Realizing that I was spending at least 80% of my time on admin work was a big deal. And while I've made efforts to correct that, I'm still not quite at the point where I feel 'caught up' to the things I want to have done that would allow me to fully pour into my artwork without distraction.
But I have gotten a lot done, and a lot of my long term plans and priorities have shifted and taken form in just these last three months.
We got through two of the biggest conventions of the year this spring; my extensive efforts at improving our convention presentation paid off with record sales at Texas Furry Fiesta and Biggest Little Fur Con. We still have a long way to go to have any solid sense of financial security, but it's wonderful not having to worry about meeting rent or bills or grocery expenses between conventions.
We've also been debuting a much-updated version of Jonathan's old Fursonas: Types and Stereotypes talk, which was very well received at BLFC! The room was at capacity, but here's the portion of the crowd that stayed for more than an hour afterward to participate in the enthusiastic Q & A.
I've also been slowly finishing up the last of my commissions. As time becomes a more and more valuable resource, I find myself wondering how limited my offerings for commissions will be in the future. I greatly enjoy working with my clients, and getting to collaborate towards their ideas, but I have more paintings I want to do for myself than time to do them in. I'll likely wind up narrowing them down to pieces which feel like they could already be a personal painting based on the content and intention of the work.
Delivering this oil painting commission did lead us on a great adventure, though! We drove up to Colorado for a couple of days for a long overdue visit to a number of friends in the area.
Outside of all this travel, cons, and continuing to wrap up paintings, I've had a couple additional things I've been devoting time to.
We've started doing camping trips to the local mountains every few weeks or so with some close friends, something we've been meaning to do since we moved here last year. Since this has been Jonathan's first time camping as an adult, he had an awful night of sleep the first time-- but chose to turn that struggle into determination to adapt and improve.
While camping offers a great experience to actually have a day or so that's truly away from work or household stuff (even our 'days off' tend to be filled with admin work and food prep), it's also something which feels fundamental to our future. The past months have seen me more worried than ever about the state of the environmental crisis, and thus the shape our lives will take as a result. As dramatic as it sounds, equipping ourselves with some basic survival skills-- the sort of practical things that used to be commonplace-- seems crucial.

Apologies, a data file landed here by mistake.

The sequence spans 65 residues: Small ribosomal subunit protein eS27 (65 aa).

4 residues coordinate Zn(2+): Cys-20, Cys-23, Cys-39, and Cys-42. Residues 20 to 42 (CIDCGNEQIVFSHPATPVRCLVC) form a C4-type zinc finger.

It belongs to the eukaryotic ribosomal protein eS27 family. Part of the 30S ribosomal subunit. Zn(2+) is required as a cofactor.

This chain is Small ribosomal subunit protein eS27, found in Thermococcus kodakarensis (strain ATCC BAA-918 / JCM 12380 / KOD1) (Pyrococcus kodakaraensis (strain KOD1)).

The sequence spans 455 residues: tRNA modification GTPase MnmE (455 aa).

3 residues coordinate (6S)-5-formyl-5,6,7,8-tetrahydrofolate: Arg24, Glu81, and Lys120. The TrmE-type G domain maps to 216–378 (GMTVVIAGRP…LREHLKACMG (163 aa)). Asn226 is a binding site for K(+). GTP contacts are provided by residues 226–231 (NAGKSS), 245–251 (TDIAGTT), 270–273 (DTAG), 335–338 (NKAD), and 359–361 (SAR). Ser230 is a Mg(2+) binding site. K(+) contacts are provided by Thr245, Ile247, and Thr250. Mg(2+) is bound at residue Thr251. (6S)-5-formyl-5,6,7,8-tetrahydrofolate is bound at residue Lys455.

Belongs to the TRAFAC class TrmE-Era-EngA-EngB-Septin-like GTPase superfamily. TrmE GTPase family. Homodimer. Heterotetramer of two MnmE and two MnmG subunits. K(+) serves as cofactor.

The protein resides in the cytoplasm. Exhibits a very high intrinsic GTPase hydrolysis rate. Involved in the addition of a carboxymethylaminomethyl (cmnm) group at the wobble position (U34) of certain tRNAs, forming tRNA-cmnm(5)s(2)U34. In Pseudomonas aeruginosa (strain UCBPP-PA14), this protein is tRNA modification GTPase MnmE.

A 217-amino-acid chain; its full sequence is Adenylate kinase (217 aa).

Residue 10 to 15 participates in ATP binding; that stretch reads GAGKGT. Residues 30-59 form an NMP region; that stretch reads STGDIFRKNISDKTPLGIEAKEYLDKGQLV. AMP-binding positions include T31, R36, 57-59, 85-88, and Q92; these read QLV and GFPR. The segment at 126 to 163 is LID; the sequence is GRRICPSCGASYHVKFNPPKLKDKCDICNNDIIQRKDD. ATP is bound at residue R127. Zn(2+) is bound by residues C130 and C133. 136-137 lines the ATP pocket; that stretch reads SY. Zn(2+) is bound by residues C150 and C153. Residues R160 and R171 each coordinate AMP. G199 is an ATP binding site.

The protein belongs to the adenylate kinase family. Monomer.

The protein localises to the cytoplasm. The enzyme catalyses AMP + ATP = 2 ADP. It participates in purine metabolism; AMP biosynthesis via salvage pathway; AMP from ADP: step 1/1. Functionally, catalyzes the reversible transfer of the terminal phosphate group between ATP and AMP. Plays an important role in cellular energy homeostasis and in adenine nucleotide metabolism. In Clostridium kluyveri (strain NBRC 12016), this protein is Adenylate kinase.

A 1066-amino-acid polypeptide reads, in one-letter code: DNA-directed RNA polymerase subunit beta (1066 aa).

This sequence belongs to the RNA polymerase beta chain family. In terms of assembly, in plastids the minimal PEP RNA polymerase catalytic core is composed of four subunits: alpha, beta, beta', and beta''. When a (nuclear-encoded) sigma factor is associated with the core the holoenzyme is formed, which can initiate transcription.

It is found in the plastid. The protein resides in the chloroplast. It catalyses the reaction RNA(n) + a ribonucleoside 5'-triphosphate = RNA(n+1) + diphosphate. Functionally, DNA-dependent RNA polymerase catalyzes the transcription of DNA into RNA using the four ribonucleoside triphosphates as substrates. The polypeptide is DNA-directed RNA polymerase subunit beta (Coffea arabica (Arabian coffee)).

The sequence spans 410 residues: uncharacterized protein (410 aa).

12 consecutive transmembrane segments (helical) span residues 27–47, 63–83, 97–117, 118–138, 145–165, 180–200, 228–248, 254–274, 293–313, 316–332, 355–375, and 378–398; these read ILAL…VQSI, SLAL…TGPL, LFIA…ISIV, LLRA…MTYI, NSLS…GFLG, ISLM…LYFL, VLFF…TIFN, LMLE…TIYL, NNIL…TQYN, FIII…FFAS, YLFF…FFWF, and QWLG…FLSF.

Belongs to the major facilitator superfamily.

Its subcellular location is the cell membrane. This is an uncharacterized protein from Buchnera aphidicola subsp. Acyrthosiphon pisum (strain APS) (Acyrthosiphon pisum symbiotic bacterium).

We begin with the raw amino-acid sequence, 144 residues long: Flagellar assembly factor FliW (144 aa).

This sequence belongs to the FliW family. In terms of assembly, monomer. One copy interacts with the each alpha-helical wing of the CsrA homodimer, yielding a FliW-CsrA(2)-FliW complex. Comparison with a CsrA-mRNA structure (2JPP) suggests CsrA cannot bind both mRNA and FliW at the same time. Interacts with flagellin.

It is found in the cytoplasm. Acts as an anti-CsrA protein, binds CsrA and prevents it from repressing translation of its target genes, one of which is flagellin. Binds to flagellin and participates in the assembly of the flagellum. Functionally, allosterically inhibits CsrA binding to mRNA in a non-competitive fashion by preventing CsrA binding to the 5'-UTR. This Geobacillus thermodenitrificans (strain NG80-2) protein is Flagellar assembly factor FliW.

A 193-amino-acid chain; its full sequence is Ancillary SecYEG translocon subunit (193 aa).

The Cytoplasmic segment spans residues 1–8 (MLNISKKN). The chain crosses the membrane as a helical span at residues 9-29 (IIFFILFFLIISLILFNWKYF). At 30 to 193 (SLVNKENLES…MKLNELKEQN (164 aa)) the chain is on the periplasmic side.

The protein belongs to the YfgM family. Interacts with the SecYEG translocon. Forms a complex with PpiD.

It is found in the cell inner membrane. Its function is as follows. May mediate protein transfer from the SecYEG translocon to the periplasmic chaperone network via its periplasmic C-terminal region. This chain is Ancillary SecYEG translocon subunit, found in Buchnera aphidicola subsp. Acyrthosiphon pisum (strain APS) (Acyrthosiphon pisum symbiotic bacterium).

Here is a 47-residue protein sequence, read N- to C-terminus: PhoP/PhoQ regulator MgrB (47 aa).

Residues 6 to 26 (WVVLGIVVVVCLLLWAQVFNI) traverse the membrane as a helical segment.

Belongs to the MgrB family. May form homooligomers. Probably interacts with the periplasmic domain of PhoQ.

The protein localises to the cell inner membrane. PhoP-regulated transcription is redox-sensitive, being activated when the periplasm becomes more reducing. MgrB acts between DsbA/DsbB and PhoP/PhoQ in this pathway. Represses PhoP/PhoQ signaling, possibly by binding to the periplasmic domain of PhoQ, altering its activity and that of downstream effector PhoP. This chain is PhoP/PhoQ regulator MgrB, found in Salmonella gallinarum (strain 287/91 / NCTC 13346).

That leaves me with a lot to consider about what should take priority in our lifetimes, which may be shorter than we would have hoped. How do I create work that matters, that uplifts people, brings them peace, or moves them forward? How do I decide the balance between continuing to fight to reduce the total damage, versus thinking of our time as hospice, when it feels we have so little power to change things?
I know that I want to do the most that I can, but in a way that keeps me from burning out completely. In that direction, I'm trying to build towards a future where I'm not completely at the mercy of how the country changes in the next 10-20 years. While we're aiming to eliminate our non-medical single use plastics from our household by the end of the year, we're also hoping to approach a decent degree of self-sustainability in 10-12 years, working in conjunction with close friends to build community and share resources.
This past year, I started learning to grow my own food, and just this past week was able to finish up a long row of garden beds to get a few dozen vegetable plants in the ground, with great help from friend Shal who has been staying with us.
I've put a huge amount of work into developing several garden beds in our small yard, which has been rewarding, but also time consuming. Part of me wants to apologize for investing so much time in that labor that could have gone towards art, but it still feels like work I'm glad to have done. It's a huge emotional reward for me in the present to appreciate the space I've created, while also important to our long-term goals.
But now that most of that work is complete, I have many hours freed up to devote back to painting. We're leaving home yet again in just one week, this time for Anthrocon-- but as soon as we get back, my top priority for July will be wrapping up two Liminal Forms paintings to have ready for Gencon. The summer busy season is about to hit, but I'm feeling ready for the challenge that lies ahead. I have a lot that I want to prove to myself about my own capabilities in the coming months.